People often take the well-known genres of classical music for granted and easily forget that they had to be created through many intermediate stages. This applies to the solo concerto no less than to the symphony. Our image is shaped by the virtuoso concerto of the Classical and Romantic periods, in which a single soloist takes on an orchestra of up to 80 musicians: in Latin, “concertare” means to argue or fight.
In the early Baroque form, the Concerto grosso, things are quite different: the instrumental ensemble is much smaller, and in the solo passages, it is not an individual but a group of instrumentalists which comes to the fore and then rejoins the collective in the tutti sections. Vivaldi’s solo concerto, characterised by great virtuosity, is a closer relative of the later form. Here too, however, the number of musicians required is small enough that performances are possible without any problems during pandemic times – even while observing the social distancing rules. In this episode of the Berlin Phil Series, members of the Berliner Philharmoniker perform famous Bach works such as the Brandenburg Concerto No. 3 and the Double Concerto for Violin and Oboe, as well as lesser-known works by Vivaldi and Handel.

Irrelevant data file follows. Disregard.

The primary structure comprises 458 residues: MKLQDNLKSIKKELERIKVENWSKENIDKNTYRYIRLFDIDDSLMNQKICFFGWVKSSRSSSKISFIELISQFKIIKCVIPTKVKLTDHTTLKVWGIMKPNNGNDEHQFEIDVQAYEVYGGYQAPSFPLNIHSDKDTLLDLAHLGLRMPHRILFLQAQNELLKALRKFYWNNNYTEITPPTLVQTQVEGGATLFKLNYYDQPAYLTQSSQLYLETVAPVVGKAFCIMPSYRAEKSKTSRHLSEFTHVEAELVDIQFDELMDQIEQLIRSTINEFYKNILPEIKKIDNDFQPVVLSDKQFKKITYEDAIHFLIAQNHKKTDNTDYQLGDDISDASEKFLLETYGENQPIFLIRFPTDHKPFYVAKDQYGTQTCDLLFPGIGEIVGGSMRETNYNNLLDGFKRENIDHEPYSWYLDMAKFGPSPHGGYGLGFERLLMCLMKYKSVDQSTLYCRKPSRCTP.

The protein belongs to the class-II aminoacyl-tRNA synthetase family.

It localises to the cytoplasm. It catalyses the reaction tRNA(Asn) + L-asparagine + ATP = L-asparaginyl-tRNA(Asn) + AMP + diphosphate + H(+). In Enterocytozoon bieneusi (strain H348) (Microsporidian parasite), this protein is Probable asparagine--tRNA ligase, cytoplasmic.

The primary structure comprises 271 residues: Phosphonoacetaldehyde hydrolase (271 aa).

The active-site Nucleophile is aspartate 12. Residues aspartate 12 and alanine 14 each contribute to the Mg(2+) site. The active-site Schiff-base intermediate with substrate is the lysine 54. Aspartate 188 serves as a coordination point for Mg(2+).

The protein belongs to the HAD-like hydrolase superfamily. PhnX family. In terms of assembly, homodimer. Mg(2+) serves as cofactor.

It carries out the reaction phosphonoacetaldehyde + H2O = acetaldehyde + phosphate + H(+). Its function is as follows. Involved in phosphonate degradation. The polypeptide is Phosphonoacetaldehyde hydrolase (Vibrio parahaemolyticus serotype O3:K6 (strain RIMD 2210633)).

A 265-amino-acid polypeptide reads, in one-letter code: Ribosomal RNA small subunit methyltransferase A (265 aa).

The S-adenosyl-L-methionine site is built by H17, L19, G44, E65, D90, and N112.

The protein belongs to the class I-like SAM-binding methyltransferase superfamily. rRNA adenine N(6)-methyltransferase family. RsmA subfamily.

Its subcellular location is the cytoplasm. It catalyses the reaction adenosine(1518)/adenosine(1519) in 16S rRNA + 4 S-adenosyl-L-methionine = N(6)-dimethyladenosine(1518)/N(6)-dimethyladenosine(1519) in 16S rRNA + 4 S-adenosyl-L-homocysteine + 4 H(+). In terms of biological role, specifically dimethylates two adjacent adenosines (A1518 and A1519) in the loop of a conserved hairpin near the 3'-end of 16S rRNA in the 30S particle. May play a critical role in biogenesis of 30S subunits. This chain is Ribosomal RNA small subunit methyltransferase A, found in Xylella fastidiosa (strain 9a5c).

In the standard repertoire of the concerto genre, the piano is by far the most strongly represented. Most major composers since the Classical period were also famous pianists who wrote their concertos as bravura pieces for their own performances. This evening’s programme offers a wider range of solo instruments, including a harp concerto by Handel and two pieces by Vivaldi in which the piccolo and the bassoon appear as protagonists. While guest soloists are often invited for performances of solo concertos from the Classical and Baroque periods, in this concert the Philharmoniker remain among themselves and alternate their roles as soloists and ensemble players.